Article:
8. The Fourier transform spectrometer of claim 6 where said means for moving said second plane mirror and said second dichroic mirror are adapted to move at different velocities, thereby producing different electrical frequencies at said two separate detectors, said different electrical frequencies being easily separated to eliminate residual out-of-band signals.
9. A method of providing two spectral bands in an interferometer, said two spectral bands comprising radiation of a first spectral band and radiation of a second spectral band, and said interferometer comprising a beamsplitter, a reference mirror and a reflective surface, said beamsplitter dividing an incoming light into a first beam and a second beam, said first beam, which is reflected from said reference mirror, and said second beam, which is reflected from said reflective surface, recombining and interfering at said beamsplitter to form a third beam, said method comprising inserting a first dichroic mirror between said beamsplitter and said reference mirror, said first dichroic mirror transmitting radiation of the first spectral band and reflecting radiation of the second spectral band and inserting a second dichroic mirror between said beamsplitter and said reflecting surface, said second dichroic mirror transmitting radiation of said first spectral band and reflecting radiation of said second spectral band.
10. The method of claim 9 where a dichroic beamsplitter is employed to separate radiation of said first spectral band and radiation said second spectral band in said third beam.
11. The method of claim 10 where two separate optical systems and two separate detectors are used to sense radiation of said first spectral band and radiation of said second spectral band.
12. A method of providing two spectral bands in a Fourier transform spectrometer, said two spectral bands comprising radiation of a first spectral band and radiation of a second spectral band, said Fourier transform spectrometer comprising a beamsplitter, which divides an incoming light into a first beam and a second beam, a first plane mirror being fixed in position and a second plane mirror which can be moved in a direction normal to a plane surface, said first beam, which is reflected from said first plane mirror, and said second beam, which is reflected from said second plane mirror, recombining and interfering at said beamsplitter to form a third beam, said method comprising:
(a) inserting a first dichroic mirror fixed in position between said beamsplitter and said first plane mirror;
(b) inserting a second dichroic mirror which can be moved in a direction normal to the plane surface, said second dichroic mirror being positioned between said beamsplitter and said second plane mirror; and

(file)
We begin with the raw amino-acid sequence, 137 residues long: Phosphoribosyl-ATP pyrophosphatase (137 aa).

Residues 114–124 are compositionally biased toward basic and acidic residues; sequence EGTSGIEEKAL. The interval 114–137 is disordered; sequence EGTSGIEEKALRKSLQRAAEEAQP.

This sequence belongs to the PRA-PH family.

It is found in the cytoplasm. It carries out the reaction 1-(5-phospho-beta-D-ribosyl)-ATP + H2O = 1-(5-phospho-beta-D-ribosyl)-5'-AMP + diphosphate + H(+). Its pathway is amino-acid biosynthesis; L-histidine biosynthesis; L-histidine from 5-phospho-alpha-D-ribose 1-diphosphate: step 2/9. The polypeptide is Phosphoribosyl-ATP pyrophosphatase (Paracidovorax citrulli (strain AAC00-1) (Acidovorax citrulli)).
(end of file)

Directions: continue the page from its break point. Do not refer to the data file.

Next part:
(c) moving said second plane mirror and said second dichroic mirror a different amount to change the optical path difference between said second plane mirror and said beamsplitter, and the optical path difference between said second dichroic mirror and said beamsplitter, to process radiation of said first spectral band and radiation of said second spectral band at different spectral resolutions.
13. The method of claim 12 where said first dichroic mirror and said second dichroic mirror transmit long wavelength radiation and reflect short wavelength radiation.
14. The method of claim 13 where said first dichroic mirror and said second dichroic mirror have a high reflectance for short wavelength radiation in the range, of 95% and high transmittance for long wavelength radiation in the range of 95%.
15. The method of claim 12 where a dichroic beamsplitter is employed to separate radiation of said first spectral band and radiation of said second spectral band in said third beam.
16. The method of claim 15 where two separate optical systems and two separate detectors are used to sense radiation of said first spectral band and radiation of said second spectral band.
17. The method of claim 12 where said second plane mirror and said second dichroic mirror are moved a different amount in the same time span to optimize dwell time.
18. The method of claim 17 where said second dichroic mirror is moved at a velocity that is a factor of four lower than the velocity that said second plane mirror is moved.
19. The method of claim 17 where said second plane mirror and said second dichroic mirror are moved at different velocities producing different electrical frequencies at said two separate detectors, said different electrical frequencies being easily separated such that residual out-of-band signal can be eliminated by filtering.
Description
TECHNICAL FIELD

The present invention relates generally to interferometers and Fourier transform spectrometers, and, more particularly, to a method of providing two spectral bands in a conventional Fourier transform spectrometer.

BACKGROUND ART